Colchester residents could soon see regulation-size pickleball courts in Airport Park.
The selectboard has approved local pickleballers to expedite town plans to create dedicated pickleball courts. A group of enthusiastic pickleball players has been permitted to repave and paint the park’s two multi-use courts and add four dedicated pickleball courts once they raise the $138,000 construction cost.
Local pickleballer Wayne Davis is spearheading what he calls a “grassroots movement” to fundraise and bring the project to fruition.
“Colchester has prided itself on being a recreation destination,” Davis said. “This could help.”
After fellow pickleballer Jim LeClair measured and researched several parks around town, Airport Park stood out as the preferred location for its space and parking lot. Last month, Davis attended a selectboard meeting to pitch the idea.
In the proposed plan, the horseshoe pit area would be paved to create four regulation-size pickleball courts and adjoin the multi-use courts that host both pickleball and tennis, Davis said. According to parks and recreation director Glenn Cuttitta, only two horseshoe pits will be displaced by the new courts.
While the estimated project cost is $138,000, parks and recreation will provide $15,000 from its recreation impact funds, Cutitta said. Additionally, the selectboard donated $100 to begin fundraising efforts.
The remaining $122,900 will be funded through donations from local businesses and possibly through grants from healthcare facilities, Davis said.
“Healthcare officials talk about fitness, socialization and intergenerational play,” he said. “This sport provides that kind of healthy outlet for seniors.”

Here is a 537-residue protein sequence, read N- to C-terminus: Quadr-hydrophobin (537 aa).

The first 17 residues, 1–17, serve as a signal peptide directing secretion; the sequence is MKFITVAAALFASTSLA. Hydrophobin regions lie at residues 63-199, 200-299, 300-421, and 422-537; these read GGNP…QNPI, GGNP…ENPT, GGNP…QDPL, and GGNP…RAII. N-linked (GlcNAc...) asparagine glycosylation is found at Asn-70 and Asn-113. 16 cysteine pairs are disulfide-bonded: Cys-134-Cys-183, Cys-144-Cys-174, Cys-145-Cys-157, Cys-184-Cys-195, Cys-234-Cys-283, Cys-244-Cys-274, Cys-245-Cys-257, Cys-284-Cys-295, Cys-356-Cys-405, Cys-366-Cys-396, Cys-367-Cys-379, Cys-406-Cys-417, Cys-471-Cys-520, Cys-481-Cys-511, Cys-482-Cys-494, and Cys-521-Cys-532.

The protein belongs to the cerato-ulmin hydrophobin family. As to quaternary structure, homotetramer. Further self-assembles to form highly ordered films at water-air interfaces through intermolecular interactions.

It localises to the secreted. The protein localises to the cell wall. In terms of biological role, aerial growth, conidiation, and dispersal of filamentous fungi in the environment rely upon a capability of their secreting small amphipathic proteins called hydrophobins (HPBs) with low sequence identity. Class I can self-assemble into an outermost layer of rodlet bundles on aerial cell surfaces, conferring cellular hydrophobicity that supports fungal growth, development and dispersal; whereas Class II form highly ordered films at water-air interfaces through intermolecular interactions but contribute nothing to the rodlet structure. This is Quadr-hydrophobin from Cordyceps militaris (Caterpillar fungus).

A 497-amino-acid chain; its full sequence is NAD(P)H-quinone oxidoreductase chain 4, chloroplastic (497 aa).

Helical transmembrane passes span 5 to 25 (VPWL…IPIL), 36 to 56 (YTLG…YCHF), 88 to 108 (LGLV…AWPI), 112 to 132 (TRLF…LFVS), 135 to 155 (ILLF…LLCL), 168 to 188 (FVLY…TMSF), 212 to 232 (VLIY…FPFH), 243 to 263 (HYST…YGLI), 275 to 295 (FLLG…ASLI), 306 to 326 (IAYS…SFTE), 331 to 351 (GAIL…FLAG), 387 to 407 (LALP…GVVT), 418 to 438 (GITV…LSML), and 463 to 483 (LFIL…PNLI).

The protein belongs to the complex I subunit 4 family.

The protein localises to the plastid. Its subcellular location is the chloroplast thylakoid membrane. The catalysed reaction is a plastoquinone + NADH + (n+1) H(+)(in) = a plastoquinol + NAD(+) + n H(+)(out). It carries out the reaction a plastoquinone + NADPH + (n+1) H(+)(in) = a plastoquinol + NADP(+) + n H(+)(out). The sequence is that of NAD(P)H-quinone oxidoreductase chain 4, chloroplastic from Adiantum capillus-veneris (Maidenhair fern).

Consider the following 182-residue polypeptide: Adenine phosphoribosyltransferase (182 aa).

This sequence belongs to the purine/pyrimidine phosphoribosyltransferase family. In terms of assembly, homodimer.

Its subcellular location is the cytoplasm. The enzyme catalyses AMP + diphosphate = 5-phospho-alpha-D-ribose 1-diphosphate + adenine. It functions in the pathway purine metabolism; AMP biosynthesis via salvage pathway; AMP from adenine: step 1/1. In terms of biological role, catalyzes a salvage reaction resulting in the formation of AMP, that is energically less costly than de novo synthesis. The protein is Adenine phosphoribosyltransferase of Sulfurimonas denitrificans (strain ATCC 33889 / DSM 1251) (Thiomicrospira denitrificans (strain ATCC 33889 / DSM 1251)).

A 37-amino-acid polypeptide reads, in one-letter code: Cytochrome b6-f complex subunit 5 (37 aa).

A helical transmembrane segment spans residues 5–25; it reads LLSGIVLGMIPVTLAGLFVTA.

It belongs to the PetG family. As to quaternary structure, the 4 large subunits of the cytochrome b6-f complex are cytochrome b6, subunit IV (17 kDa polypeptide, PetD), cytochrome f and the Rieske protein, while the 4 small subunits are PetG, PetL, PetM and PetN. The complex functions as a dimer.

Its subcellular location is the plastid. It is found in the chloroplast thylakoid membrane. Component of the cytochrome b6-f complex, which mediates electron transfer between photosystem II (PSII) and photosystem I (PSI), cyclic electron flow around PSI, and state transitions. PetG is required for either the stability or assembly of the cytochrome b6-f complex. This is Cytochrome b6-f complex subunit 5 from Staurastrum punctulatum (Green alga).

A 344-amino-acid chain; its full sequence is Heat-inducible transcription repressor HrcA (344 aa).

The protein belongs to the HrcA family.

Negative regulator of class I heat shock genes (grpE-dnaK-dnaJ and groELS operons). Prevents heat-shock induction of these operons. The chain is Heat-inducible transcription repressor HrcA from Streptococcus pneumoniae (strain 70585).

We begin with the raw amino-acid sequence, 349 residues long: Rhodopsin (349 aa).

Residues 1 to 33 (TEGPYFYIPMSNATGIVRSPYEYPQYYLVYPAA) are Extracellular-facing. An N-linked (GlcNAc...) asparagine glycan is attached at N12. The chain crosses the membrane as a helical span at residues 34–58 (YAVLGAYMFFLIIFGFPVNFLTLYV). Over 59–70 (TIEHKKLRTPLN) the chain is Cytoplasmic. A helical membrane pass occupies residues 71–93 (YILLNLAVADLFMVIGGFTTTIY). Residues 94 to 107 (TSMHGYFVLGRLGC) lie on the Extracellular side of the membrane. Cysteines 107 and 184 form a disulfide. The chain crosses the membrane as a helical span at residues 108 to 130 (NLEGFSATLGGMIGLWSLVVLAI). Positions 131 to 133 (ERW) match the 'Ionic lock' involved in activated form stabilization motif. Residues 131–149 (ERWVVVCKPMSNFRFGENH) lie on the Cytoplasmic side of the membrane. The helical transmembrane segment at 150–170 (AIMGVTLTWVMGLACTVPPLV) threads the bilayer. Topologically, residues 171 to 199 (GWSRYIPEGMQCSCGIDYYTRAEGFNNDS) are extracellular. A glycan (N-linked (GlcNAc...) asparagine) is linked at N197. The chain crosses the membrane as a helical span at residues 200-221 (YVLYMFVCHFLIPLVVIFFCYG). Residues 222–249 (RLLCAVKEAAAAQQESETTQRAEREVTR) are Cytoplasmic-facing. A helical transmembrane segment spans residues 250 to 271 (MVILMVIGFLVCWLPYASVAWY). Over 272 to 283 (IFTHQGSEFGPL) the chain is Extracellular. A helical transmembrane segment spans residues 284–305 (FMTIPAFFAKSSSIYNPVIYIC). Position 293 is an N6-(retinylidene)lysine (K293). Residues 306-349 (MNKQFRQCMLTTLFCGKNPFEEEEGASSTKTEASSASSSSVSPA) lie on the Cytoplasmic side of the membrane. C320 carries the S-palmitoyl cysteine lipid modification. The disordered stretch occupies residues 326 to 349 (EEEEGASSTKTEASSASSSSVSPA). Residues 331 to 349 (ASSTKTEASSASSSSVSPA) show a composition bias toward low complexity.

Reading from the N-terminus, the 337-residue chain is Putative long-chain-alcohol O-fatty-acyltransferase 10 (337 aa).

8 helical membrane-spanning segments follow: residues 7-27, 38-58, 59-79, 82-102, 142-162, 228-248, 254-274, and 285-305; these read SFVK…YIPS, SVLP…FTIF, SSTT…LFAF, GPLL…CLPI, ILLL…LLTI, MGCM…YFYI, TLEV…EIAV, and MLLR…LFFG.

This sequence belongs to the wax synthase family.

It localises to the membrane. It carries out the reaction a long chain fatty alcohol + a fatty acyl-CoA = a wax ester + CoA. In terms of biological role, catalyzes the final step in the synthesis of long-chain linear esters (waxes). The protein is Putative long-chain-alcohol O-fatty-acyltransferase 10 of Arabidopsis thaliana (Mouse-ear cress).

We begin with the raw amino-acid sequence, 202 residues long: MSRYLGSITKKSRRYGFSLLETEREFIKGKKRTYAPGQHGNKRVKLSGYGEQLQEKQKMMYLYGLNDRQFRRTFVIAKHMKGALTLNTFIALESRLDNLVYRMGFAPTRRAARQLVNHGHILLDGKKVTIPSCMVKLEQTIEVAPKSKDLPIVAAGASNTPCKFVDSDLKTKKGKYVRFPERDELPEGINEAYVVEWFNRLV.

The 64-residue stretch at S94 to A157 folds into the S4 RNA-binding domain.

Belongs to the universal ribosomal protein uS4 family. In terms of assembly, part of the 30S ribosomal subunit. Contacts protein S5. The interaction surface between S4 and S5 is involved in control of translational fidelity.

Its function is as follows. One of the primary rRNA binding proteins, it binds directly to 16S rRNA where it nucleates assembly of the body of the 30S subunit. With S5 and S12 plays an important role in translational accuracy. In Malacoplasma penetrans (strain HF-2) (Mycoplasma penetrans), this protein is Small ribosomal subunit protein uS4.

Though folks of all ages play the sport, Davis said it’s particularly popular with senior citizens. Pickleball courts, at 20 feet wide and 44 feet long, are smaller than their tennis counterparts and thus require less movement.
“It’s easier on the knees,” Davis explained. For this reason, he’s hopeful local healthcare providers will support the project.
Once funds are raised, the project will likely be contracted by Vermont Tennis Courts and will take two weeks to complete, Davis said. His goal is to have the courts constructed in 2020.
“We definitely need more,” Davis said, adding it’s difficult for the town’s 200 pickleballers to share the courts when only eight people can play per game. “They’re clamoring for space to play.”
According to Davis, there are three regulation-size pickleball courts in Vermont. For Colchester residents, the sport is played on tennis courts with multi-use lines in Airport, Bayside, Fort Ethan Allen and Heritage parks.
The town’s master plan includes constructing three dedicated pickleball courts on the Hazelett property but does not establish a clear timeline, according to Cuttitta. He added the town hopes to alleviate the competing demands of tennis and pickleball players and will carry out construction on the Hazelett property in addition to the possible Airport Park courts.
For now, Davis and his fellow pickleballers, are working to raise funds while the recreation department obtains local permits for the Airport Park project, Cuttitta said.
According to Davis, donations for the courts may be made out to the Colchester Recreation Department with the memo “Pickleball.” Checks may be sent to Linda Wright at 184 Edgewater Dr., Colchester, Vt. 05446 or to the town’s parks and recreation department.
“The town is very supportive of their endeavor,” Cuttitta said. “[We] hope that their fundraising efforts can help us move this project forward.”